So given that DL and Airtran charge the same (very reasonable) fare, how should DL with all its additional cost of maintaining a global network be able to offer superior service including hotmeals and still make a profit?
I'm assuming that DL's marketing department has set the fares to match fares of its LCC they believe that if they set them any higher, they'd lose business.
I'm tired of people claiming that service is what matters to travellers when time and time again, the market demonstrates that low fares are what gets them on the planes.
Look at the three most profitable and highly rated carriers in terms of customer satisfaction, Southwest, JetBlue and Airtran. On none of these will you ever get a hot meal, yet there planes fly full and more importantly profitable.
Now to answer the original question - I believe DL will eventually file bankruptcy. They have much more to gain than to lose. They'll write off a ton of debt and force the renegotiation of their labor contracts. Note that I say this as a DL shareholder that already lost about 60% of his investment so I don't take it lightly.
Caetravlr From United States of America, joined Oct 2000, 913 posts, RR: 1
Reply 3, posted (10 years 11 months 3 weeks 2 days 12 hours ago) and read 1935 times:
I don't think it is a foregone conclusion, but I do think it comes down to whatever agreement they do or don't reach with the pilots. I am not saying that the pilots need to singlehandedly give the airline the cash it needs to survive, I am saying that the pilots contract is the one area where DL may have no other choice in order to achieve any kind of cost savings. I think most of their creditors are willing to renegotiate debts outside of BK, the other employee groups are subject to what DL decides to pay them, and I don't know of any other major contracts that they would want to reject. In that case, the major benefit they would be able to achieve in CH 11 is rejecting the pilot contract, and starting from scratch with them.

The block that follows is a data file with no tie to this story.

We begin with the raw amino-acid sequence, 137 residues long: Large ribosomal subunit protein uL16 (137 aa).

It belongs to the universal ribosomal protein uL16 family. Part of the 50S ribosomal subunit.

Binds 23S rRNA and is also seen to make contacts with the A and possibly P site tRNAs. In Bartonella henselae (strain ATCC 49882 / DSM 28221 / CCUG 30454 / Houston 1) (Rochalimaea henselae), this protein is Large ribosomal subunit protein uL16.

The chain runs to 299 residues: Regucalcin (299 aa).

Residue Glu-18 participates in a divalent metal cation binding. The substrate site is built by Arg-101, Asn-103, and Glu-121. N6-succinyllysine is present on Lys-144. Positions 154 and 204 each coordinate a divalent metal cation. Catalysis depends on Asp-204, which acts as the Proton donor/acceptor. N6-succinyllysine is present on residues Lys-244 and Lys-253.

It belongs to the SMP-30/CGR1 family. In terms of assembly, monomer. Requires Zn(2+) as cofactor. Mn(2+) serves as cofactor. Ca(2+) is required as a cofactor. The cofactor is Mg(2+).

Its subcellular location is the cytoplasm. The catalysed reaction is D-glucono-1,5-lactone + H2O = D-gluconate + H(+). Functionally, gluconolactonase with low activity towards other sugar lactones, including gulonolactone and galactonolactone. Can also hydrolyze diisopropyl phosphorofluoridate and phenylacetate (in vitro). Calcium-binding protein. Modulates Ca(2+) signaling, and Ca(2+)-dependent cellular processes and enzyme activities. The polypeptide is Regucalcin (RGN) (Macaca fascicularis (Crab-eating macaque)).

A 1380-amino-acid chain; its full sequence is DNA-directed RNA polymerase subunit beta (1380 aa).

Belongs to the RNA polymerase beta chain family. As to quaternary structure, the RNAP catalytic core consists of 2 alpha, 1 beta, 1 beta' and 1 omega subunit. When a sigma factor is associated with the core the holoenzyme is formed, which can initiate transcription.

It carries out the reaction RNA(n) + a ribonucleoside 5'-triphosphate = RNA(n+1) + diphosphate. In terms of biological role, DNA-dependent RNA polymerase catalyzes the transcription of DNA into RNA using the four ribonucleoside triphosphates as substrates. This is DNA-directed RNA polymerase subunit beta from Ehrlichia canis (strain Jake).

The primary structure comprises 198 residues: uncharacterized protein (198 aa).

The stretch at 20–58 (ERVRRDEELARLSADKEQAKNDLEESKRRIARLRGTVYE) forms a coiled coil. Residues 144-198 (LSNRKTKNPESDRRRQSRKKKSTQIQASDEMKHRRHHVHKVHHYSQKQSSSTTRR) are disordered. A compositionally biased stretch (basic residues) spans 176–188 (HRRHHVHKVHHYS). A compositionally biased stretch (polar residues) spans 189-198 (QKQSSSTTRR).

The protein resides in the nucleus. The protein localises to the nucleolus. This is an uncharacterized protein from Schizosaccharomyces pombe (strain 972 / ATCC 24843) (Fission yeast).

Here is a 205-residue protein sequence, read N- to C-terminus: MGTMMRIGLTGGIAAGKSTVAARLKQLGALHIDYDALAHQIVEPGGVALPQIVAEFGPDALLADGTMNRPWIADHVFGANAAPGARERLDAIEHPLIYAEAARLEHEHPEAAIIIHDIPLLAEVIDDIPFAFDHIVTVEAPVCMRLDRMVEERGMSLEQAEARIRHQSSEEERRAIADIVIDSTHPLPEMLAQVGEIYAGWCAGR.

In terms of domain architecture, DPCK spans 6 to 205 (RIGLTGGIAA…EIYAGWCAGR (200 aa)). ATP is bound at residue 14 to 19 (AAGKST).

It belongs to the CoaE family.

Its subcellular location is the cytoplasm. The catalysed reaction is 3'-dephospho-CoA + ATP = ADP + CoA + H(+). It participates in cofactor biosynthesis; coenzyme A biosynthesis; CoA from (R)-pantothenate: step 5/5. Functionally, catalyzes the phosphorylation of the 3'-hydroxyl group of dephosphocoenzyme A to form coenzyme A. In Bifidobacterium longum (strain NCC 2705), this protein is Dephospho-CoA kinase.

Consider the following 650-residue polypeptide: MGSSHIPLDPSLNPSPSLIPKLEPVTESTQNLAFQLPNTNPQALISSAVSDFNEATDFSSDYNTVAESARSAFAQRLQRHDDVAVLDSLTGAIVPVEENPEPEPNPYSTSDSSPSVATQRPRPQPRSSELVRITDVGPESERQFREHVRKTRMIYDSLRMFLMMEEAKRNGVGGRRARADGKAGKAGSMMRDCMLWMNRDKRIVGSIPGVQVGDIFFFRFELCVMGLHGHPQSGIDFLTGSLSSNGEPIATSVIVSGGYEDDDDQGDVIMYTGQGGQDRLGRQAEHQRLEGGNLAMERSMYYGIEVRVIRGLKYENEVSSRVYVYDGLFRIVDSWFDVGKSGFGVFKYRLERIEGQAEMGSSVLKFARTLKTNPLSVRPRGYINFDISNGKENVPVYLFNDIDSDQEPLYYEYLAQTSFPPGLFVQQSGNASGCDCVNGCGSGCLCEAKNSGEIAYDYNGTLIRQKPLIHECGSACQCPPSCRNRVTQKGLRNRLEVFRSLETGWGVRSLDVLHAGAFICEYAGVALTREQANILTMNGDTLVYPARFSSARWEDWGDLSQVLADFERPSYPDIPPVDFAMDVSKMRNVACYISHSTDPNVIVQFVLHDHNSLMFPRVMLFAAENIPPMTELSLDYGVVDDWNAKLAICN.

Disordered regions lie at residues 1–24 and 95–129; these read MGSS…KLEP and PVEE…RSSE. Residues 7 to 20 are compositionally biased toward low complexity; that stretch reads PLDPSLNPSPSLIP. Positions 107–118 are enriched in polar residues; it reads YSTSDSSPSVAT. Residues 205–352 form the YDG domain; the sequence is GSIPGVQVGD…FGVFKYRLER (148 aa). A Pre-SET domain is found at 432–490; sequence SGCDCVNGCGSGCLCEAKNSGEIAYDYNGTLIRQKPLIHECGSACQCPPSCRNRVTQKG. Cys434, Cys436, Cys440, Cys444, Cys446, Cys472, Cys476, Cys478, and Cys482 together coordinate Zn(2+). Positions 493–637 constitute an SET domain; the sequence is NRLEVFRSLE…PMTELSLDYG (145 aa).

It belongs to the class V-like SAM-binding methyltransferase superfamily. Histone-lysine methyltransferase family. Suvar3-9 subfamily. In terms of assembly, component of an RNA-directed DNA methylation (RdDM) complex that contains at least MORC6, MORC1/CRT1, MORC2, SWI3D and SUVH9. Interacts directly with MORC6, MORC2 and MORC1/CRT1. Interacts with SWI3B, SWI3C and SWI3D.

Just my opinion. I hope they manage to avoid it personally.
A woman drove me to drink and I didn't have the decency to thank her. - W.C. Fields
Phollingsworth From United Kingdom, joined Mar 2004, 825 posts, RR: 5
Reply 5, posted (10 years 11 months 3 weeks 2 days 10 hours ago) and read 1780 times:
We will get a lot more guidance next Wed when DL discusses Q1. I was looking at the results for Q4 and whole FY 2003, over the year salaries where ~45% of expenses, but for Q4 they were only ~41%. I don't have the breakdown on where that money goes, but a 15% decrease in salaries and the like would make up a large portion of the operating deficit.
In Q4 their Rev/ASM was $0.0907, while their Cost/ASM $0.1072. Fuel prices are going to hurt, they are averaging around $0.95 per gallon in the states currently. But DL predicts that 52% of the Q1 fuel needs are hedged at $0.801, or about ~$0.87 a gallon. Total system LF for March was 75% and YTD through March 70%.
It looks like DL has a cost and not a revenue problem.
Greg From United Kingdom, joined May 2005, 0 posts, RR: 0
Reply 6, posted (10 years 11 months 3 weeks 2 days 10 hours ago) and read 1743 times:
No. But if they do, it will likely follow closer to the 'prepackaged' Chapter 11 that TWA filed (and CO the second time, I think...). In other words, most their restructuring will be approved by the court prior to the actual filing.
Somehow, however, I doubt they'll even do that.
Maybe just wishful thinking. I was hoping UA wouldn't have to file either.